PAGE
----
The streams that come from high-income areas such as North America, Europe and even parts of South America will yield the highest pay per stream.
Artists get paid less per stream if the listeners come from lower income countries such as India, the Philippines, etc.
When you run a Spotify promotion campaign, it's important to be aware of where the company will promote your song to.
For example, Boost Collective's Spotify promotion targets high-income countries within North & South America and Europe to maximize your streaming income.
How to Get More Money From Spotify
It's important you make music that grabs people's attention and is good enough to listen to the first 30 seconds.
Songs with long and drawn out intros usually perform badly on playlists and Spotify's algorithm tends to avoid songs of this nature.
Another way to get people to listen to a full 30 seconds or more of your track is to simply make good music.
Low quality music that isn't up to par with your favorite artists won't be listened to for more than 30 seconds, and Spotify's algorithm will also pick up on this.
Many artists overlook these somewhat obvious tips. But if you take them seriously you'll see a real improvement on your journey to earn money on Spotify.
Another key point is to focus on getting listens from high-income countries, as the fans from there are worth more per stream.
Royalty Payouts of Other Streaming Services
It's important to also know what other streaming apps are paying out in relation to Spotify's own streaming service.
Musicians might get paid more in royalties for the same number of listens on other platforms.
Is Spotify Paying Artists More Nowadays?
While many artists think that the amount paid on royalties is going down, Spotify is trying to make it more fair for creators.
While there is somewhat of an improvement, the reality is that it's still the big artists that take home the most, while those with a smaller fan base get left in the dust.
How to Get More Streams on Spotify
The next obvious question is - how do I increase my streams on Spotify, so I can get paid more in royalties?
The best way is to work with an established company that's worked with 10,000+ artists, such as Boost Collective.
Their Spotify promotion campaigns can get your songs real and organic streams that are optimized for maximum royalties.
You can check out their 350+ Spotify playlists and learn more about their campaigns here.
How to Actually Make Money as a Music Artist
The truth is, you're not going to make that much from Spotify alone. It's a good start, but the best way of making a living as musicians is to have multiple revenue streams.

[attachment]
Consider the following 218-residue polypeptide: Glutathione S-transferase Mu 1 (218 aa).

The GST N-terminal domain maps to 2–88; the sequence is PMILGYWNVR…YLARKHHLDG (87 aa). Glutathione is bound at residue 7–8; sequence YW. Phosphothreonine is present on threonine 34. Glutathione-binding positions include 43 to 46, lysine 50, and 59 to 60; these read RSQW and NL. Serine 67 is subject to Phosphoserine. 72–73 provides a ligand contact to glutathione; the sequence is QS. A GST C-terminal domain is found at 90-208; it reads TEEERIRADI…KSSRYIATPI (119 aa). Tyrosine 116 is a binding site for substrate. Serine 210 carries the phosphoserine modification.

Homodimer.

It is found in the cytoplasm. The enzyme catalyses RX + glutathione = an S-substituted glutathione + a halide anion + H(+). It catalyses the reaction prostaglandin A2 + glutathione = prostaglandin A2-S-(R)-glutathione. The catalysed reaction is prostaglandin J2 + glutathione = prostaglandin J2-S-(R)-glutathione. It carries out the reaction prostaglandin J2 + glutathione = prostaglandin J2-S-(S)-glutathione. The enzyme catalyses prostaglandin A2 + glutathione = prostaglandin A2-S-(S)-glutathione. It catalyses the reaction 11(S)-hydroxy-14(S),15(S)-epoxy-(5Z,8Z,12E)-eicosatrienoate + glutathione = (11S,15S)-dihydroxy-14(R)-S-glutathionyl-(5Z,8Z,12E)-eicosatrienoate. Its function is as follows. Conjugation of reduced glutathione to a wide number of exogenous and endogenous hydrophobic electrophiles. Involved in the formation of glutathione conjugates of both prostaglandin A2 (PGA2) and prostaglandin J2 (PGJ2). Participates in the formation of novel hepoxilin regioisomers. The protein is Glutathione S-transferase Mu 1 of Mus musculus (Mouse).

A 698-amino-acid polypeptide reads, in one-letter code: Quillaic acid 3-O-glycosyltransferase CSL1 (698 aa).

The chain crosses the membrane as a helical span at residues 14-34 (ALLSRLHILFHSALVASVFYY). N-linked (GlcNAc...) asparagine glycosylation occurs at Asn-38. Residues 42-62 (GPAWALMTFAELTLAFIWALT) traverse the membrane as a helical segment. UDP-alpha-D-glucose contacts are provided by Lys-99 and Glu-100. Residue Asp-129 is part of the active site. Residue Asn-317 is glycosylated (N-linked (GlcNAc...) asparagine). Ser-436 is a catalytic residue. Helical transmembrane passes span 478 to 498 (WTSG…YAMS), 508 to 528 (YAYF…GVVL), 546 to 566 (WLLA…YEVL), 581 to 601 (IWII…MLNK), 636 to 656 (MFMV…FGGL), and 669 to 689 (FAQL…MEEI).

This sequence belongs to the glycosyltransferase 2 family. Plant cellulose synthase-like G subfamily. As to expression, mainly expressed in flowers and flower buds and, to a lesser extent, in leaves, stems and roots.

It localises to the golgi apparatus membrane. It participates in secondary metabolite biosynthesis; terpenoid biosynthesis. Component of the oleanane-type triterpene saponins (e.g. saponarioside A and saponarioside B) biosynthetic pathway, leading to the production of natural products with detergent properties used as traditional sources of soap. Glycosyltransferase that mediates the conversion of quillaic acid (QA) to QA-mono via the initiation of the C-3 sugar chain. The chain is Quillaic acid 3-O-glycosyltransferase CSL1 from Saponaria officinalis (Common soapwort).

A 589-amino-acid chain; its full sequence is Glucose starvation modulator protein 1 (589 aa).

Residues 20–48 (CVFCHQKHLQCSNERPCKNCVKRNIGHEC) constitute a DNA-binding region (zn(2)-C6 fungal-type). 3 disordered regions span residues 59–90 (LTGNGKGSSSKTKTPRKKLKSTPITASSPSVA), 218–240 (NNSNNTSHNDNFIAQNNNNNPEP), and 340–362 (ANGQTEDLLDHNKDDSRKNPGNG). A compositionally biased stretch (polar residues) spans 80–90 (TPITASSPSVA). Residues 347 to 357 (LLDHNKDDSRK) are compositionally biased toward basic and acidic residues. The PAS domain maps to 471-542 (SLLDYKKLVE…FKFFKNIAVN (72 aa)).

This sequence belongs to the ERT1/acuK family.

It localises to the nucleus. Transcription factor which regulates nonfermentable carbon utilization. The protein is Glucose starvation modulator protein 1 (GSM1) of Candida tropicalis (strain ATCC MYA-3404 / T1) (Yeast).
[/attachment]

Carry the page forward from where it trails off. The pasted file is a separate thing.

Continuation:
Getting a song to a million streams on Spotify is a major achievement - and is very hard to do.
And yet, you'll only earn about $4,000 from Spotify for this (assuming you released independently and have no record label taking a cut).
Making income from multiple methods is key if you're an artist.
Live events are probably one of the best ways you or your band can make real money.
Performing at local venues, weddings, clubs and other public events will help you start earning. As an added bonus, you get your music played in a live setting!
At the same time, making physical CD copies of your album and putting them for sale on your website or at your gigs can also get you some more cash.
Especially if you make the CD a 'collector's item', with some unique art or something of that nature. It can be a great way to get your best fans engaged.
For your next release, it's also a good idea to make merch related with the cover art of it, or your artist brand.
Musicians make a good amount through merch sales (t-shirts, sweaters, stickers, etc).
To sum up, uploading one song or album on Spotify and having people streaming it won't make that much money.
Royalties for the most part will only start to accumulate once you hit hundreds of thousands of streams.
It's best to leverage your songs towards your other streams of income that need to be built up.
Make a site, sell merch, CDs, or tickets to your shows, create your own parties and make it paid admission, or anything else.
These are all great ways to make cash that'll grow the total number you'll be making.
Musicians will ultimately prosper the most when they make money from their own brand, rather than trying to get Spotify to pay them.